I’m going to try a different take. I’m going to try to show that what psychics claim to be doing is impossible, by using evolution as our guide.
I’ve been itching to try Star Trek Online for a while now. When it was still in development, I tried to get into the beta, but had no luck. Then I tried to find a demo or trial to play, but at first they didn’t offer one. And that’s a big mistake that most other online games make; if I can’t try a game, I’m not going to buy it. I’m not going to spend my money on a game I’ve never played, unless it comes from Blizzard.
Fortunately, there’s now a demo for STO, so I eagerly loaded it up (through Steam) and tried it out.
I just imported some of my blog posts from my old blog, “Bevans Rants”. It was mostly just a bunch of opinions I thought were clever at the time, graphic design projects I thought were good at the time, and observations I thought were insightful at the time. In other words, not much different from Dubiosity.
If you haven’t heard already, there’s currently a volcano acting up in Iceland. It’s called Eyafallajökull, which is almost entirely unpronounceable by American tongues.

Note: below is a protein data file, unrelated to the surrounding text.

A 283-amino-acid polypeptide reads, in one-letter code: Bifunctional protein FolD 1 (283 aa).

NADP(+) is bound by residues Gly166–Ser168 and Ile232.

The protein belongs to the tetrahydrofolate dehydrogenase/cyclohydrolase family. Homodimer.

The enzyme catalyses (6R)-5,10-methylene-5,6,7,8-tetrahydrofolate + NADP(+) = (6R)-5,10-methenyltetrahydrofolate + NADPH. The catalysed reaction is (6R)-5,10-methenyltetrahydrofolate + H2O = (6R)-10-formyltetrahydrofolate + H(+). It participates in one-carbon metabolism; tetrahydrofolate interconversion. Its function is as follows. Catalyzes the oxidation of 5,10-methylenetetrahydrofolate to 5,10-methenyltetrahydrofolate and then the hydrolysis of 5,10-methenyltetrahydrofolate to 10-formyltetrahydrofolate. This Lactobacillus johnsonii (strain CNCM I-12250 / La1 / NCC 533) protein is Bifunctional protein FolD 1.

Apparently, (according to that unending font of human knowledge, Wikipedia) Eyafallajökull has erupted 3 times in all of recorded history. And each time, its eruption has been a mere precursor to the eruption of another nearby volcano, the much more active Katla. Eyafallajökull has already caused a lot of disruption, especially in European air travel, and I can just imagine what kind of chaos Katla might cause.
Eyafallajökull has also provided us with an incredible show over the past few days. It’s not just ash and lava, as if that weren’t cool enough already. As you can see at the link below, it’s also causing an incredible lightning display. This is the raw power of nature, on display for all to see.